The pandemic can only be overcome if it is brought under control all over the world. Germany thus opted early on to focus on finding joint responses in a spirit of solidarity to the pandemic that continues to rage worldwide, and has placed this issue prominently on the agenda of the G7 since taking over its Presidency on 1 January.
More specifically, Germany seeks to focus on strengthening the international health architecture and ensuring sustainable global vaccine equality.
What has happened to date
Germany was one of the founding members of the Country Coordinating Mechanism Access to COVID‑19 Tools Accelerator (ACT‑Accelerator) in April 2020 and remains its second-largest donor, with contributions totalling 2.2 billion euro so far. Most of this support is going to the international vaccine platform COVAX, while some is being used for diagnostic tools and medication to treat COVID‑19. By 6 January 2022 just under 960 million vaccine doses in total had already been sent to 144 states and territories via COVAX. Germany is also providing 50 million euro of funding for what is known as the humanitarian buffer, to supply vaccines for people such as refugees who are not covered by national vaccination plans in the countries hosting them.
Germany donated over 100 million vaccine doses in 2021
Since August 2021 the German Government has also been donating vaccines from its own supply agreements which are not needed for its national vaccination campaign. In total it donated around 103 million doses in 2021.
This figure includes around 7.7 million doses donated bilaterally to countries including Egypt, Ghana, Namibia, Thailand, Ukraine and Viet Nam as well as around 95 million doses given to COVAX. By 4 January over 84 million of these doses had been passed on to 30 recipient countries, while around 10 million more are currently being distributed or prepared for dispatch. In total, around 92 million vaccine doses donated by Germany had reached their destinations by early January 2022.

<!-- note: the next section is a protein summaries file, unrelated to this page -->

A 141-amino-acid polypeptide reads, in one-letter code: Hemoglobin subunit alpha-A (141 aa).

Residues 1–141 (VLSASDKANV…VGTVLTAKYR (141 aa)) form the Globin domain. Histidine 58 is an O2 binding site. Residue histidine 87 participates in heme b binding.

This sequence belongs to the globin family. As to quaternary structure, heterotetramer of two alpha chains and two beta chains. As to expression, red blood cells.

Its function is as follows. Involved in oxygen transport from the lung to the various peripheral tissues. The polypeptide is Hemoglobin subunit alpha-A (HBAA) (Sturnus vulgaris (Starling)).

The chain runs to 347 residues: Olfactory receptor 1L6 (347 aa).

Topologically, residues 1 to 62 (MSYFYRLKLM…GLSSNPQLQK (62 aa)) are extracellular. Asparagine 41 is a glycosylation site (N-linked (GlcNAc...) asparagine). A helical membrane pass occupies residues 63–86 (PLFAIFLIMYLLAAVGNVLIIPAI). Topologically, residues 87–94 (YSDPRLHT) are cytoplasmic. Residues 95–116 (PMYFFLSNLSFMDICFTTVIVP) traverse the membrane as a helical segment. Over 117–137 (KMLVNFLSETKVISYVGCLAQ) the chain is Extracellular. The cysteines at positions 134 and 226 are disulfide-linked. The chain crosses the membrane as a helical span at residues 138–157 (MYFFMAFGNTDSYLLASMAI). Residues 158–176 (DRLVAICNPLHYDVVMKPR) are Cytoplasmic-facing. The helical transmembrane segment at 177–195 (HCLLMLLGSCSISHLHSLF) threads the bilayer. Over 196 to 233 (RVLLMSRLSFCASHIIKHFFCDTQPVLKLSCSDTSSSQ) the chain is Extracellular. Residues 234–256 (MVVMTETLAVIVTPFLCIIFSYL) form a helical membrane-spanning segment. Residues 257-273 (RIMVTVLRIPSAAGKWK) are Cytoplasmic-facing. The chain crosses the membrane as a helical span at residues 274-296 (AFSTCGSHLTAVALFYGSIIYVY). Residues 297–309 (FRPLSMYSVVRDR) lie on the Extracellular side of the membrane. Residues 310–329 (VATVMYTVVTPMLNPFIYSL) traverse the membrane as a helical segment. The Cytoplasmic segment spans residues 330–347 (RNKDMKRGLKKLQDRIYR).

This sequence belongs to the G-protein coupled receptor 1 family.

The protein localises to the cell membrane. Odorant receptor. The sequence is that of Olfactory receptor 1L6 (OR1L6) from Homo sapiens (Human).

COVAX has so far provided vaccines from German supply agreements to Algeria, Angola, Bangladesh, Benin, the Plurinational State of Bolivia, Botswana, Côte d'Ivoire, Egypt, Ethiopia, Ghana, Guinea, Indonesia, the Islamic Republic of Iran, Jamaica, Kenya, Malawi, Mauritania, Nepal, Nigeria, Pakistan, the Philippines, Rwanda, Somalia, the Sudan, Tajikistan, Togo, Tunisia, Uganda, Uzbekistan and Viet Nam. Further substantial deliveries are planned in the coming weeks for countries including Egypt, Indonesia and Viet Nam.
By the end of 2022 Germany aims to provide at least 175 million doses in total to industrialising and developing countries, mostly through COVAX. Germany’s contribution is the second-highest worldwide and will help ensure better access to vaccines.
The EU plans to donate at least 700 million doses, and the US has provided approximately 364 million doses so far. The G7 intends to supply a total of at least 870 million doses by the end of 2022. The majority of these donations are to be given to COVAX, which knows conditions in the recipient countries best and can therefore distribute the vaccines fairly around the world.
Multilateral solutions instead of vaccine nationalism
Germany and the EU are committed to finding a multilateral response to the pandemic and to ensuring fair, transparent and affordable access to COVID‑19 vaccines, medicines and diagnostics around the globe. Ensuring that this access is not tied to political conditions is a joint approach in a spirit of solidarity which stands in contrast to the bilateral pledges and vaccine nationalism of some states. However, donations and financial support alone are not enough. Germany and the EU are therefore actively working to promote the production of vaccines in Africa in particular. Germany wants to secure regional healthcare in the long term and will provide funding to help set up vaccine production in countries including South Africa and Senegal.
A COVAX Manufacturing Taskforce has also been established in order to increase the production of vaccines. Germany and South Africa are the co‑chairs of the Taskforce.
Germany is engaged – worldwide
Germany is helping with more than just vaccines. It also receives requests for ventilators, masks and medical equipment from all over the world. Germany has provided support to around 100 countries and has launched three major relief packages. Among other things, almost 2000 ventilators have been donated. Furthermore, Germany has made available 450 million euro for humanitarian assistance in the context of COVID‑19 in order to help people in humanitarian emergencies.
With a view to learning from the pandemic and boosting global pandemic resilience in the future, Germany is also calling for the global health architecture with the WHO at its heart to be strengthened. At a Special Session of the WHO in late November, an agreement was reached to establish an intergovernmental negotiating body that will draw up a new agreement on the handling of pandemics. The International Health Regulations (IHR) are also set to be reformed.